Home Climate: Water Heater Repair


Replacing a Thermocouple

Inside the burner compartment of your gas water heater, right in front of the pilot light, is a small metal cylinder called a thermocouple (unless you have a unit with electronic ignition). The thermocouple is a safety device that senses when the pilot light is burning. If the pilot light goes out, the thermo couple signals the gas valve to remain closed until the pilot light is relit. If your burner is shut off and the pilot light refuses to stay lit, a worn-out thermocouple is the likely culprit. Remove the old thermocouple, measure it and buy the same size replacement at a hard ware store. Also, take the opportunity to clean the burner while it’s out. Before beginning, turn off the gas to the water heater and turn the temperature control valve to OFF.
1. Remove the burner by disconnecting the burner gas line, pilot gas line and thermocouple. Pull lines out of the gas valve and remove the burner.
2. Slide the old thermocouple out and push the new one in. Note the position and mount ing details of the old thermocouple and install the new one the same way.

3. Reinstall the burner and reconnect the gas lines and thermocouple to the gas valve. Tighten the nuts with moderate pressure and test the gas connections for leaks by coating joints with soapy water and checking for bubbling.

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Replacing an Electric Heating Element

If you have an electric water heater that suddenly produces only lukewarm water, it’s very likely a heating element has gone bad. Since the lower element in a dual-element unit does 90 percent of the heating, that one usually wears out first.

First, shut off power to the water heater, remove access panels and use a voltage-sensing device to make absolutely certain there’s no power running through any of the wires.


1. Shut off power. Disconnect two wires attached to the element and use a water- heater continuity tester to test each one. No light indicates a burned-out element.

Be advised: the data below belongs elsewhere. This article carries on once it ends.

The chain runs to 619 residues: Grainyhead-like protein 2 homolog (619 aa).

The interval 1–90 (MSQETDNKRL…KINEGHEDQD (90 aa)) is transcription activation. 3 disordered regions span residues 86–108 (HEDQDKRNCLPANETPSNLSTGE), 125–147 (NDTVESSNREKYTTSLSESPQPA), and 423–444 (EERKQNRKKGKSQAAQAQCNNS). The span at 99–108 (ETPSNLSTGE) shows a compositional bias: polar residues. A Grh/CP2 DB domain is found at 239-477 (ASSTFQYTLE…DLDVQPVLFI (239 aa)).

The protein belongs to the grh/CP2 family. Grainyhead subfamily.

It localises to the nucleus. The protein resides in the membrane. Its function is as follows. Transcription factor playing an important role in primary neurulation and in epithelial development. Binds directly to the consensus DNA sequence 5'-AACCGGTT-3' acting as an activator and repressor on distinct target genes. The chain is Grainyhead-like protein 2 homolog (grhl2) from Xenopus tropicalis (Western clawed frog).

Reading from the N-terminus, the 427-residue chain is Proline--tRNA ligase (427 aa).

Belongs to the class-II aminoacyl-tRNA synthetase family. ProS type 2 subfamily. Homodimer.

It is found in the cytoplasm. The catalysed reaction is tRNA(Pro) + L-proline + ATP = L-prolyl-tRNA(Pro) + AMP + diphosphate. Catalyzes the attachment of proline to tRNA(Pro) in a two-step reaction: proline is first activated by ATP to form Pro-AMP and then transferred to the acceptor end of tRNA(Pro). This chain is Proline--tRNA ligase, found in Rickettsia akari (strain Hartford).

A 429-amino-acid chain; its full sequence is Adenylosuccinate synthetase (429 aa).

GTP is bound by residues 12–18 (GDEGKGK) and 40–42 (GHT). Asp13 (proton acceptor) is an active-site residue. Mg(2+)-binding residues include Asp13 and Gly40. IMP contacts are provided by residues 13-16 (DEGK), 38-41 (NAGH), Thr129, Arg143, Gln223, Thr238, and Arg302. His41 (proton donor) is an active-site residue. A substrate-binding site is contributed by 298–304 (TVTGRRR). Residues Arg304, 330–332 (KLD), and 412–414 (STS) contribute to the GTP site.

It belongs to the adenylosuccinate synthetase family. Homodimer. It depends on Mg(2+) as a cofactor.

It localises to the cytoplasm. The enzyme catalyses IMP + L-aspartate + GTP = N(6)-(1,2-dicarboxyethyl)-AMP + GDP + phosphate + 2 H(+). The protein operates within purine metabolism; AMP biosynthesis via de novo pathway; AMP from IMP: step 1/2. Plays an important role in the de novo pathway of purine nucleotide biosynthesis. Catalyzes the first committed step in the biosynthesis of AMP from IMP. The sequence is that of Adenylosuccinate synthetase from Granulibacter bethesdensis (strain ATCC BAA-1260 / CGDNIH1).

Cold water; Draft hood; Pressure-relief valve; Anode rod; Dip tube; Gas burner; Drain valve

2. Shut off the cold-water supply and drain water from the tank. Remove the bad element by removing the bolts holding its mounting bracket to the tank.

Cold water; Draft hood; Pressure-relief valve; Anode rod; Dip tube; Gas burner; Drain valve
3. Replace the element with one that exactly matches the wattage, voltage, length and mounting style of the old one. Install the new element and gasket, close drain and refill tank. Cold water; Draft hood; Pressure-relief valve; Anode rod; Dip tube; Gas burner; Drain valve

Shopping Tips: Tankless Water Heaters

Tankless water heaters, also called instant or on-demand, don’t heat and store 40 or 50 gal. (150 or 190 L) of water like conventional heaters. Instead, as water is needed, it’s heated with a blast of gas or electric resistance heat.

Tankless heaters have some substantial advantages. They can fit into small spaces. They have great longevity and will provide limitless hot water as long as they’re not overtaxed. And they save energy, because they don’t have to keep water hot while it’s not being used.

The disadvantages of tankless units are that they’re expensive and may require larger gas or electric lines and vents for installation. They are also foreign to some repair people, and only the largest units can keep pace while filling a large indoor bathtub or if several showers are being taken at one time.

Links:

Consumer Guide to Home Energy Savings: Condensed Online Version



Updated: Thursday, January 26, 2017 20:07 PST

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